ReadWriteBody is an ongoing series where ReadWrite covers networked fitness and the quantified self.
You’re probably going to flunk out on your New Year’s resolutions.
So why make them?
Instead, do what I did along the way to losing 83 pounds: Stop making decisions.
Make Fitness The Default
I typically exercise five or more times a week. This may sound like a lot to some people, but I found that going to five times a week made a subtle psychological shift in my head. It set exercising daily as the default. Resting one or two days a week was the exception.
When something is the default, you don’t have to decide to do something. You just do it.
There’s a scientific reason for minimizing the decisions you have to make. It’s called decision fatigue, and it’s a documented phenomenon where our ability to make good decisions wears down over the course of the day. Apple cofounder Steve Jobs had this figured out: He wore the same jeans and Issey Miyake sweater every day, so he could spend his decision-making powers on what shape the iPhone should take instead.
The usual way we go about sticking to a resolution: First, we decide on a goal. Then, every day, we wake up and decide whether we’re going to stick to that goal. Over time, this becomes mentally exhausting.
So set up your life so that you don’t have to make a series of good decisions. If you plan ahead, you’ve already made up your mind.
Use Apps As A Safety Belt
How do you manage this? The best tool is already close at hand: Use your smartphone.
A basic calendar app is your best friend here. If you’ve resolved to exercise, block out time in your schedule. Figure out when you need to wake up, how long it takes to go from home to gym to work, and plot it all out. Then you’ll never need to decide if you have time to exercise.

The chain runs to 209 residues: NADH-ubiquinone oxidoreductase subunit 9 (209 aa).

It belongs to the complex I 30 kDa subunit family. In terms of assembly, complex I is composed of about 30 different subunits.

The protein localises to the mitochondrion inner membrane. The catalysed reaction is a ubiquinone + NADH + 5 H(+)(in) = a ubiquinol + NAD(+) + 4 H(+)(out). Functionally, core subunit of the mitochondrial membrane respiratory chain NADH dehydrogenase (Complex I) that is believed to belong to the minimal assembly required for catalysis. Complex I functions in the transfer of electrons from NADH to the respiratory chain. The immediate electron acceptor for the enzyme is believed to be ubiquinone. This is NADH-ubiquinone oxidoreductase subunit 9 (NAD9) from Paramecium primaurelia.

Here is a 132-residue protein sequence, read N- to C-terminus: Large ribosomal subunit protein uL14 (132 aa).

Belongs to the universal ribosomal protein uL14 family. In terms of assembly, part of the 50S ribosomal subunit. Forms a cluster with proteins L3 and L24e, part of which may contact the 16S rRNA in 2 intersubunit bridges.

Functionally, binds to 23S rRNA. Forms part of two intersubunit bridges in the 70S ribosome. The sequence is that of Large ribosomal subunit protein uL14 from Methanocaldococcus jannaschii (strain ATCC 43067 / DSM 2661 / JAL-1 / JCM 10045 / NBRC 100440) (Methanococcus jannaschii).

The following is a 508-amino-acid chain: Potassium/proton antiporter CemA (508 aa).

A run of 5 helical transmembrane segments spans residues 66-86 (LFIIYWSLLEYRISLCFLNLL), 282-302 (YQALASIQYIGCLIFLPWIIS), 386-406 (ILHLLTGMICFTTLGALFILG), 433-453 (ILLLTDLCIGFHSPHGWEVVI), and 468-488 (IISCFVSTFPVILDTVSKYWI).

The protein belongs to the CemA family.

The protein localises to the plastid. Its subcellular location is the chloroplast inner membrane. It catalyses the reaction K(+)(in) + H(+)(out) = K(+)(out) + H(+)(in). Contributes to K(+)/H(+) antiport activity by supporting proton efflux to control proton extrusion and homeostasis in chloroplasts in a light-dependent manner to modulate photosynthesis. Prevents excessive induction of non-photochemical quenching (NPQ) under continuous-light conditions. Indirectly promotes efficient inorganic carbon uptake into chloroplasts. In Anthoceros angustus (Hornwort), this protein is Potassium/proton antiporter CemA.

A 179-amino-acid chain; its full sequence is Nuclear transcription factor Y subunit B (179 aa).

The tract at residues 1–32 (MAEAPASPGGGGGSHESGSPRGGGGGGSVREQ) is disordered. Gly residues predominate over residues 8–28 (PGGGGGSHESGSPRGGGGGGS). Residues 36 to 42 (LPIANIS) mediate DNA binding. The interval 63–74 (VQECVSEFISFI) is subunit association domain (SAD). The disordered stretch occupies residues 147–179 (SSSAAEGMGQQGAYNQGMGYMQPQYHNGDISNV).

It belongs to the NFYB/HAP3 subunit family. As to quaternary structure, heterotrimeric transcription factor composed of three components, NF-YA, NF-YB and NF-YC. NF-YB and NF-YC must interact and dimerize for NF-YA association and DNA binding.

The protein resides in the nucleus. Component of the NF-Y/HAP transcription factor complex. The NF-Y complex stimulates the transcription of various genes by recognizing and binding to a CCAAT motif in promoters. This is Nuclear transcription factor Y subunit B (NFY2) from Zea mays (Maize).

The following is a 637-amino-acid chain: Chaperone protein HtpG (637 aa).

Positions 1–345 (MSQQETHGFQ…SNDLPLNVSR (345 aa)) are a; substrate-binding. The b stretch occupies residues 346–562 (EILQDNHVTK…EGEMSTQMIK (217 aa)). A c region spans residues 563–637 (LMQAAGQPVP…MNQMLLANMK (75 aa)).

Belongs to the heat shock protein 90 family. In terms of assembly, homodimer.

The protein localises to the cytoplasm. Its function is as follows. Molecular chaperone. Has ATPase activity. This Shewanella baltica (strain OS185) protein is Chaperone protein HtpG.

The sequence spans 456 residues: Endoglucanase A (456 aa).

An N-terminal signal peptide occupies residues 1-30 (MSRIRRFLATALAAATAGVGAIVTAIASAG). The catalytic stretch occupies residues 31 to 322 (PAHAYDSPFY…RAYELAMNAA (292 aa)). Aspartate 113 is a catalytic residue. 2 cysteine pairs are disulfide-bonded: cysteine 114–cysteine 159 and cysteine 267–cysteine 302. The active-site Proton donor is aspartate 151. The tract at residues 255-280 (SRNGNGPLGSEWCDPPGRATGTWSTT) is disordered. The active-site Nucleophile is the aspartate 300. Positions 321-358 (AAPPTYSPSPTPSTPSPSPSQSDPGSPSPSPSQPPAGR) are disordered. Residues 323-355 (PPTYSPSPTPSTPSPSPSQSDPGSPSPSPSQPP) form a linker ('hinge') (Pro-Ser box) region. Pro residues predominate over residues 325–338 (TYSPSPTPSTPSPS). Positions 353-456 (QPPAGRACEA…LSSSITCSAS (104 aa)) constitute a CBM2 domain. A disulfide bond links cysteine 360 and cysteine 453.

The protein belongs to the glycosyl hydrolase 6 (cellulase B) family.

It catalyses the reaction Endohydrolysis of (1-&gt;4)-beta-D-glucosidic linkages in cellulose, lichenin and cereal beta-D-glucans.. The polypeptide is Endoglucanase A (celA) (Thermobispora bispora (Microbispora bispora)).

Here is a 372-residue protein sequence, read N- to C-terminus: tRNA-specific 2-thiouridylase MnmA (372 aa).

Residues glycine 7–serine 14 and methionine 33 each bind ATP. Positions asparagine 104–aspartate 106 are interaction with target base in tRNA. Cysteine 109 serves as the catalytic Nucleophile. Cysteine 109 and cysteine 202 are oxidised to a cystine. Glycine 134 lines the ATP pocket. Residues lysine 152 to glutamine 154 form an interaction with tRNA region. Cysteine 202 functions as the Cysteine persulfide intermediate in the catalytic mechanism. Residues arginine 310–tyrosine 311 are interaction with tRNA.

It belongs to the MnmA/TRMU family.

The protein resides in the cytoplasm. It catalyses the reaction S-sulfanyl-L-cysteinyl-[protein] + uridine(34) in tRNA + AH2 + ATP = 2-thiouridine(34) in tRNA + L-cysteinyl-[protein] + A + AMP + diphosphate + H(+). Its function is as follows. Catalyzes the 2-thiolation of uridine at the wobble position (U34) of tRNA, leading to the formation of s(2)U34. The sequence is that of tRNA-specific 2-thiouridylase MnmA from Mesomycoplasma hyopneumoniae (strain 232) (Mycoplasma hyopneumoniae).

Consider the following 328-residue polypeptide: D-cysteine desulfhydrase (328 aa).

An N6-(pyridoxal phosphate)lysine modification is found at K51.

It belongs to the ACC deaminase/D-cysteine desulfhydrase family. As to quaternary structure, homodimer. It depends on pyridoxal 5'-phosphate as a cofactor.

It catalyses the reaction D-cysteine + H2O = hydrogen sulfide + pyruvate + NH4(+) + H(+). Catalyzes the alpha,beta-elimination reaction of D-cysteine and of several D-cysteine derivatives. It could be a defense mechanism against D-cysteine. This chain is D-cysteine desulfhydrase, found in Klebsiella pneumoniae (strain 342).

What are you going to do at the gym? More decisions to make. Here’s how to avoid them: Use a workout tracker like GymGoal to set up a schedule in advance, or if you’re the more spontaneous type, use a workout generator.
Then set up prompts and reminders. Pact, the app formerly known as GymPact, charges you if you miss a workout and pays you if you stick to your schedule. Lift is another good way to remind yourself of what you had planned, if you prefer the psychic rewards of checking things off lists.
Most people use MyFitnessPal, a nutrition-tracking app, to log food as they eat it. But a cleverer way to take advantage of MyFitnessPal is to plan your meals in advance, to make sure they meet your targets. MyFitnessPal’s extensive food database does the calculations for you. Again, this lets you avoid deciding what to eat, since you’ve set it all up for the day.
When you head to the store, use a shopping list. Remember The Milk is a classic app for this job. If it’s not on the list, you don’t buy it—no willpower necessary. Grocery aisles and checkout lines are designed for impulse buys, though. If the store is just too tempting, then use a delivery service to bring just what you ordered to your door. (Big grocery chains like Safeway do home delivery, and Amazon and Google as well as startups like Instacart and Postmates have gotten into the delivery business, too.)
Get Some Help—And Change Your Mind
Push notifications only go so far in motivating you. Sometimes you need help from a friend. I’ve written about the trend towards coaching as a feature in fitness apps. Services like Fitocracy and Social Workout let you join group challenges. Or you can just turn to social networks for encouragement from your friends.
The key in signing up for group challenges or coaching is setting expectations, for yourself and your friends or supporters.
I’ve written before about the idea of “integrated regulation,” where you stick to a behavior because it fits with your self-image. If you think of yourself as a runner, you’ll go running. If you think of yourself as someone who eats healthy foods, you’ll do that.
If you don’t create this system of integrated regulation, where your actions reflect your self-image, you’re left with the hard work of constantly making decisions—decisions that may not mesh with how you perceive yourself.
Here, too, I think your smartphone can help. Take selfies when you exercise: That reinforces the idea that you’re a person who exercises. (Believe it or not, there‘s an Instagram for exercise, called FitSnap, that lets you add workout stats to your photos.)
Whatever you do, don’t try to make a bunch of decisions on your way to fitness. Just make one decision—that fitness is not something you’re going to debate with yourself. It’s just who you are.